Gerardo Prieto, 61, born in Cuba and living in San Fernando, waved his handkerchief as the Pope passed 10 feet in front of his seat. He hollered “Viva el Papa!” and then, sweating with excitement, clapped his hands together and declared: “It was beautiful! I feel new life.”

Interrupted by Applause

The Pope’s sermon, a declaration of the strength of unity among diverse peoples, was interrupted more than two dozen times by applause, particularly when he shifted from English to Spanish.

One of the loudest ovations came when the Pope commended Catholic officials for their activism in assisting undocumented aliens to become citizens.

“This pastoral care of the immigrant in our own day reflects the love of Christ in the Gospels and the legitimate work of the church in carrying on the challenge of the Lord: ‘I was a stranger, and you welcomed me,’ ” John Paul said.

He voiced a call for unity among the differing segments of the church--saying it “does not erase diversity"--and referred to the often deep divisions between the American church and its leaders in Rome.

Wednesday’s service, he noted, came on the feast day of St. Cornelius and St. Cyprian, two Third-Century church leaders who faced “painful dissension” within their church.

“How appropriate that we should observe their feast on the day when the present successor of Peter is meeting with the bishops of the United States,” he said in an apparent reference to the strains between church leaders.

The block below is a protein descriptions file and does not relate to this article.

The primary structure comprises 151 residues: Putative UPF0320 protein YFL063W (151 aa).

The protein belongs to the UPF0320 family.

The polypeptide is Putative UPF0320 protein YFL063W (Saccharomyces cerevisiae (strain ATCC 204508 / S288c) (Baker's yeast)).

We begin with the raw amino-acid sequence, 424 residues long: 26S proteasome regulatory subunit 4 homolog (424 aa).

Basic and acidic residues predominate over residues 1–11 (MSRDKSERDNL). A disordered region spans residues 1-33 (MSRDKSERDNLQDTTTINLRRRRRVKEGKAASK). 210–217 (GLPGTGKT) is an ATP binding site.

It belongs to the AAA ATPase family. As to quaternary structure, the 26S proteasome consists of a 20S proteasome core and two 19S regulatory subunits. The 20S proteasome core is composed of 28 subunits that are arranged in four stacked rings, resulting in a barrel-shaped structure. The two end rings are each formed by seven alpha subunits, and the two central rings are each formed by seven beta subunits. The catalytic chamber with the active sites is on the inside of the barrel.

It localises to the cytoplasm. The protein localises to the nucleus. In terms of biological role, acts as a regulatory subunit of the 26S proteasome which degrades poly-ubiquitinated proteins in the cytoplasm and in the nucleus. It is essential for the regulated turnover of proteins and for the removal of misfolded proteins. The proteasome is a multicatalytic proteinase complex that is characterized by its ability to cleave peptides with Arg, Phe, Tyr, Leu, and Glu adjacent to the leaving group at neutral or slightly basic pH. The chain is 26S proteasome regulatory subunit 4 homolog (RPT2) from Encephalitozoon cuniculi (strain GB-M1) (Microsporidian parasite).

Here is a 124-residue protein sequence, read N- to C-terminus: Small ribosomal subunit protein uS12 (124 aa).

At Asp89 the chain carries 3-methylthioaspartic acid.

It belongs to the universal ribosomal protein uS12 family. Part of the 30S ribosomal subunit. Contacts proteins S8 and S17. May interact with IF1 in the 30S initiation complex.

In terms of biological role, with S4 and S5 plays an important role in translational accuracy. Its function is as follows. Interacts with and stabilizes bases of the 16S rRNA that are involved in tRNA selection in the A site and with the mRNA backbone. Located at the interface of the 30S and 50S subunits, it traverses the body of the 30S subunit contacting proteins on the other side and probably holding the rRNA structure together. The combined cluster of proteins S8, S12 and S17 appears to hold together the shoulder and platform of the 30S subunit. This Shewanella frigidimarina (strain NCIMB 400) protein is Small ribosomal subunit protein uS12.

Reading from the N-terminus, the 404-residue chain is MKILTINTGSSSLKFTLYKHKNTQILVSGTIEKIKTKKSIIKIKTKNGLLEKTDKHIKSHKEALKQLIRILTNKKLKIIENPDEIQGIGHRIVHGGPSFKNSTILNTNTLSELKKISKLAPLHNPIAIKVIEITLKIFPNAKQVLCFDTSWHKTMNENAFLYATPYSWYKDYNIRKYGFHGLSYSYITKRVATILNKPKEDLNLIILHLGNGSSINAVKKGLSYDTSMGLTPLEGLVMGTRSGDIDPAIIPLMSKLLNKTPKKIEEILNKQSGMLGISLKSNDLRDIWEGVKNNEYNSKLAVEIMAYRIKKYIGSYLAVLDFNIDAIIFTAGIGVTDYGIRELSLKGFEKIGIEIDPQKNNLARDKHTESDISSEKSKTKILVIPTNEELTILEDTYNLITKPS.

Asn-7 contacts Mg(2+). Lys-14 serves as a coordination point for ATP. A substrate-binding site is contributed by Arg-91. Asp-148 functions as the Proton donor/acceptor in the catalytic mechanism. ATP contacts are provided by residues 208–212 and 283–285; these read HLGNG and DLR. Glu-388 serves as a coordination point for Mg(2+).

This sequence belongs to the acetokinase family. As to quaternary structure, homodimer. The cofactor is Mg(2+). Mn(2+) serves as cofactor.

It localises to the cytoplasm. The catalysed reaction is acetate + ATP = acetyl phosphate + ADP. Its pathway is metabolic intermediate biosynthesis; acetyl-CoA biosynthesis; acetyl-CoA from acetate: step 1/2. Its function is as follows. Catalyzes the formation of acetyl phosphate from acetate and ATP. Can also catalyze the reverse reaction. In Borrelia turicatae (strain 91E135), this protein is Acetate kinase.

There was no strain visible among the gathered Mass-goers, who appeared fully entranced by the visiting Pope.

One boy did what everyone seemed to wish they could. As Justin McCowan, about 8, and his father, Don, clad in matching suits and ties, approached the Pope with symbolic gifts during the offertory, the little boy threw his arms around the pontiff. The Pope, momentarily surprised, returned the embrace. The crowd, watching on the immense stadium television screens, sighed its approval.

Especially Important

Tom Arroyo and his wife, Fatima, both from the Philippines, missed the Pope when he traveled to their native land in 1981, so Wednesday’s appearance had special significance.

“It was the greatest disappointment of my life and I never thought I’d get to see him again,” said Arroyo, decked out in a parrot-print Hawaiian shirt and cowboy hat, a cigar in his mouth. “This cancels all of that.”

Tom Delaney, 47, a Granada Hills man wearing a blue “Highway to Heaven” hat that commemorated the television show, not the papal visit, arrived with his Italian wife, Maria, 36.

“If I had a choice between winning the California Lottery and this, I’d pick this one,” he crowed.

Jesus Mena and his wife Josefina drove all the way from Mexicali, Mex., to Dodger Stadium to take their seats on the left field line. A laborer and a housewife, they left their six children behind for a day to make the pilgrimage.

“This may be the most important moment of my life,” Jesus Mena said.

“It is the most important of my life,” Josefina Mena interjected.